Russell Morris’ Molly Meldrum-produced single The Real Thing, Peter Allen’s iconic I Still Call Australia Home and Archie Roach’s powerful song about the stolen generations, Took the Children Away, are among the ten recordings added to the Sounds of Australia this year.
Established by the National Film and Sound Archive of Australia (NFSA) in 2007, the Sounds of Australia (formerly known as the National Registry of Recorded Sound) is the ultimate selection of sound recordings with cultural, historical and aesthetic significance and relevance, which inform or reflect life in Australia.
They can be popular songs, advertising jingles, famous speeches, radio broadcasts, or any other sound recordings – as long as they’re Australian and more than 10 years old.
“Sounds of Australia brings to life the songs, sounds and stories in our heritage collections, and reminds us of the important and enjoyable moments in our past,” said sound curator Matthew Davies.
This year’s entries include a 1913 song by war time idol Florrie Forde, the collection of Roy and HG’s Triple J show This Sporting Life (1986-2008), surf classic Bombora by The Atlantics, and a recording of a lyrebird mimicking the sounds of a videogame.
The 2013 Sounds of Australia – in chronological order – are:
1. Hold Your Hand Out Naughty Boy, Florrie Forde (1913) – popular music
2. Yes, What?, 5AD, Rex Dawe and cast (1936-40) – radio comedy series
3. Bombora, The Atlantics (1963) – popular music
4. The Land Where the Crow Flies Backwards, Dougie Young (1964) – country, Indigenous
5. The Real Thing, Russell Morris (1969) – popular music
6. I Still Call Australia Home, Peter Allen (1980) – popular music
7. Improvisation in Acoustic Chambers, Dr Ros Bandt (1981) – experimental music
8. This Sporting Life, Roy and HG (1986-2008) – radio broadcast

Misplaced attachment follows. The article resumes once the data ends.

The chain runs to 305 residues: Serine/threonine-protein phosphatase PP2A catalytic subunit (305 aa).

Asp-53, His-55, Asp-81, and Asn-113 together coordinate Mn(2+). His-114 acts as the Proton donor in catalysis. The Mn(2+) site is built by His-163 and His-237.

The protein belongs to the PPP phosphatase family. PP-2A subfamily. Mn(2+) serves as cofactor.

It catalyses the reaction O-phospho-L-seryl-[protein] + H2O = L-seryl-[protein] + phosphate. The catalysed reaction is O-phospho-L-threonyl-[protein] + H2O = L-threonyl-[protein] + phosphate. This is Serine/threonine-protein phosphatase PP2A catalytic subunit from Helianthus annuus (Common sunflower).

9. Recording of a Superb Lyrebird at Healesville, Vic, Greg Wignell (1987) – environmental recording
10. Took the Children Away, Archie Roach (1990) – popular music, Indigenous
Each year, the Australian public nominates new sounds to be added with final selections determined by a panel of industry experts. In 2013 the amount of nominations from the public tripled, making the shortlisting process more challenging for the panel than in previous years.
“This year we have seen more public interest in Sounds of Australia than ever before,” explained Mr Davies.
“The final list of ten includes some of the most popular nominations from the public. We also had a number of excellent nominations that have not made it onto this year’s list, but with only ten new sounds added each year to represent over 100 years of history, we have had to make some hard choices.”
Previous entries range from the earliest Australian sound recording (1897’s The Hen Convention, by Thomas Rome) and John Collinson’s 1927 version of Waltzing Matilda, to popular acts such as AC/DC, Kylie Minogue, Nick Cave and the Bad Seeds.
Sounds of Australia also has a strong Indigenous component, from Fanny Cochrane Smith’s Tasmanian Aboriginal Songs to Yothu Yindi or a collection of ethnographic recordings of extinct and endangered languages.
For more information on Sounds of Australia, visit the NFSA website.
Image: Peter Allen at the Sydney Entertainment Centre, 1983 – courtesy National Library of Australia